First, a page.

This temple is best known for its mural paintings (National Treasures) and a beautiful garden that features a pond and artificial hills inspired by the area around Mt. Rozan in China. This temple was quiet and peaceful during my visit, and it was particularly interesting to see the monks playing musical instruments while striding towards the main hall.
Monks gathering and playing musical instruments outside of the Chishakuin temple
Although the Soto Zen school is the largest of three traditional sects in Japan, many of the well-known temples in central Kyoto belong to the Rinzai sect, and some of them also offer zazen sessions to the public. I wanted to attend a session at a temple, and even though I am a Soto Zen practitioner, I wasn’t too bothered about the lineage as long as it served the purpose.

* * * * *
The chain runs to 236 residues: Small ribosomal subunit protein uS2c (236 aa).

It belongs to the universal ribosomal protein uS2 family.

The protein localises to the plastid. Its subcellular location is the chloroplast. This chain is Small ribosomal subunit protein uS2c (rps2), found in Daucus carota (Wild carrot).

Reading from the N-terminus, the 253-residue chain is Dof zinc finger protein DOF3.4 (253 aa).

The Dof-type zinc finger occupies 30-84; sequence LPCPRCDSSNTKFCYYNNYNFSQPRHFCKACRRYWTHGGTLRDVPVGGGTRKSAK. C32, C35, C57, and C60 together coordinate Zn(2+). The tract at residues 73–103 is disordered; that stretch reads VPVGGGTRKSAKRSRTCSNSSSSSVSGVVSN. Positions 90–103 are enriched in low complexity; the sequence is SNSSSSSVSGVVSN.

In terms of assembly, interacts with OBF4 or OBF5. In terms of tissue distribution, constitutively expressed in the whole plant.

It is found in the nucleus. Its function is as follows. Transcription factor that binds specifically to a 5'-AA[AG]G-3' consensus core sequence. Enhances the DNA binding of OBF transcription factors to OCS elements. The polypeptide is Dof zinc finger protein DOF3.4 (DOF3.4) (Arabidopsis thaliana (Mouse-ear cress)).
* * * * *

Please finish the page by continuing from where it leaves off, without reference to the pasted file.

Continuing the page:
I chose to attend an one-hour afternoon session at Shorin-ji Temple, a sub-temple of Tofuku-ji Temple. And to my surprise, the room was completely full with attendees including Japanese office workers, high school students, foreign visitors, and even young kids. It was especially encouraging to see young children sitting still for two 15-minute sessions. A monk priest conducted the session and gave instructions in Japanese, while foreign visitors were given some basic instructions on paper.
Zazen at Shorin-ji Temple